Christmas, a time of joy and giving or trepidation and withholding?
If you think you are enlightened, try spending a week with your family … for Christmas. We are expected to love our family, but often families treat each other with a disrespect that no one should have to tolerate. Each year many face Christmas day with dread. The pressure is on to pretend you are okay spending time with family members you really don't want to be with. For many it is painfully true that we wouldn't stay friends with anyone who treated us like our family. While tension may run high with certain family members, remember they are someone you once loved and were loved by.
This Christmas you can take the higher road, the path of letting go of past hurts because I have a crazy suggestion to help you get through your Christmas day
Hawaiian prayer of forgiveness releases you from the shackles of resentment
Ho'oponopono is an Hawaiian prayer for healing. It is designed to neutralise negativity by taking responsibility for our part in a conflict by recognising the flawed humanity of us all. How can we feel good and be free if we are holding on to resentment? It may seem counterintuitive for us to forgive people we feel have done us wrong, but the letting go is as much for us as it is for them.
I did Ho’oponopono with my ex in-law's family last Christmas, who after 20 years seemed to have turned against me due to their son's and my divorce. While the decision to split was fairly mutual and amicable, I was shocked and hurt by the immediate exclusion I experienced from what I had felt was my family for over 20 years. It was as if I suddenly didn't exist. But when it came to Christmas, I wanted to be able to be with my children in the same way we had been for their entire lives, at Christmas lunch at their grandparents.
It was a huge struggle to be invited to spend the usual Christmas lunch with my children who were going with their father. It was the first Christmas being spent as a 'not family'. I didn't want to spend it away from my kids, or alone. I was subtly and justifiably feeling hurt and resentful that I had to push so hard to be included.
I had learnt about Ho'oponopono at a yoga retreat, which was, incidentally, a retreat I had taken myself on to deal with the dissolution of the marriage. I found the simplicity of the phrase incredibly powerful, Everyone in the yoga group was reduced to tears as they held a family member in mind and repeated the simple yet powerful phrase:
"I am sorry. Please forgive me. Thank you. I love you."
In repeating the words while holding the person in mind, you are not condoning any bad behaviour but acknowledging the deeply flawed humanity that we all share. It is an invocation that heals you because you are speaking from your own divinity into the divinity of another. The healing is for you to let go by acknowledging your part in the conflict. We never act alone. Where we feel unjustly treated there is another feeling the same.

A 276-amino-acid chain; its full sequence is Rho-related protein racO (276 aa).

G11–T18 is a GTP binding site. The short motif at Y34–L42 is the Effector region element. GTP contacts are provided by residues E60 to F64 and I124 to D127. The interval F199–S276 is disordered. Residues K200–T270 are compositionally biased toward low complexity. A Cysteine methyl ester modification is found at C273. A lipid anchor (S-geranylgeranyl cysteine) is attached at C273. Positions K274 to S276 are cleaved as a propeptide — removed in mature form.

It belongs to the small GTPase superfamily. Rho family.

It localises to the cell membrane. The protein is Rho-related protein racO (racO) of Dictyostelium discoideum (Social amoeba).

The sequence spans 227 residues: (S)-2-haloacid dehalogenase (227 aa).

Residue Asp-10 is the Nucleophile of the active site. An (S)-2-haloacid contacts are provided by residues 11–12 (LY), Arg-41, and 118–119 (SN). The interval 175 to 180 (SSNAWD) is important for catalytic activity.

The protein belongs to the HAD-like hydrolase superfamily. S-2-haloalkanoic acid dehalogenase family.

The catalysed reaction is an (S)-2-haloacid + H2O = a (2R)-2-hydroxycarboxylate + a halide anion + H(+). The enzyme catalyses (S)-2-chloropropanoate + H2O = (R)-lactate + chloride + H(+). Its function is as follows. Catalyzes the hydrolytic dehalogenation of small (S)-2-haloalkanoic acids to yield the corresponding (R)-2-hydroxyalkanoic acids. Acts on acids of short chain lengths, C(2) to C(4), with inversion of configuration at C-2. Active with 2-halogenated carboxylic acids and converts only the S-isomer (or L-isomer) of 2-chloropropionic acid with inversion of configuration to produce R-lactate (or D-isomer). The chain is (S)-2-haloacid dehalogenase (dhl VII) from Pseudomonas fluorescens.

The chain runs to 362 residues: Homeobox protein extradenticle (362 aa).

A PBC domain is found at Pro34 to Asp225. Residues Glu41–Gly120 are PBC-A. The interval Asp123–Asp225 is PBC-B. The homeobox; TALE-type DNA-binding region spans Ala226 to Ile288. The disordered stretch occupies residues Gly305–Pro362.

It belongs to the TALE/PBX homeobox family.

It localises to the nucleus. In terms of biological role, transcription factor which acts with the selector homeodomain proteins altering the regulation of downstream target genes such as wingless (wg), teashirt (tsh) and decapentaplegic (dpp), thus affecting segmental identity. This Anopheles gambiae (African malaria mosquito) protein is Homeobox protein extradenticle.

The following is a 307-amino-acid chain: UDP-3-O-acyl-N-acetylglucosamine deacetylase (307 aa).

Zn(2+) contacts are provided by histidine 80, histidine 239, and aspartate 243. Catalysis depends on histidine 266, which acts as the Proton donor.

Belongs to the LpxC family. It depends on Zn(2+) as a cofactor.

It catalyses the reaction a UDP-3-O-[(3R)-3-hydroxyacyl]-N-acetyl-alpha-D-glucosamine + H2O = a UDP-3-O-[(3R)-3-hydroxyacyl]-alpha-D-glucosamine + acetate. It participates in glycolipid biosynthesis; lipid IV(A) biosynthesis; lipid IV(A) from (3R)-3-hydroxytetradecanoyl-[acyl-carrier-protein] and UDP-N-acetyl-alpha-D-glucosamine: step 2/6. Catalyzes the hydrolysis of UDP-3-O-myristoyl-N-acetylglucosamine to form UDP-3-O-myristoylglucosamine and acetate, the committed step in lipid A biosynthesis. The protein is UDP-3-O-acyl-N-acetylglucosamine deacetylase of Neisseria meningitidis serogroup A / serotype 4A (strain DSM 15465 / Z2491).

Never fool yourself that if you are feeling resentment toward someone that they, at some level, are not aware of it. We are all connected, especially if we are family. Had I attended last Christmas lunch with my resentment tucked away inside me, my behavoiur would have been different. I would have been withholding my hurt, may have seemed a little sullen and would have seen others' actions through a veil of my own hurt and loss.
As I drove out to the house I dealt with my mixed emotions by repeating the prayer out loud while imagining my ex in-law parents and sisters. In the process I was able to appreciate the loss and betrayal I felt and that they were feeling hurt and were also suffering. They shut me out of their lives because their loyalty was to their son and brother and they were doing what was in their cultural familial patterns to do. It wasn't as personal as I felt it to be. They were also feeling let down and sense of shock and loss.
When I arrived and saw my (ex) sister-in-laws and how eager they were to catch up with me, I realised that everyone was quietly missing my presence in the family also. My bristly hurt might have blocked all of this. I gave instant gratitude to the power of this prayer.
I realise my story is a relatively soft one. Things could have been different. I know of others who have family members who are very ill, emotionally damaged, or psychologically malicious--people, who from their own ignorance or wounding, have done terrible things to their own family. But always remember ... hurt people, hurt people.
Some things feel very hard to forgive, but remember, the release is for your healing, not to agree with what the other did. So maybe this time, where you can, invert Christmas and, rather than accumulating more piles of family drama, give yourself the gift of letting go.
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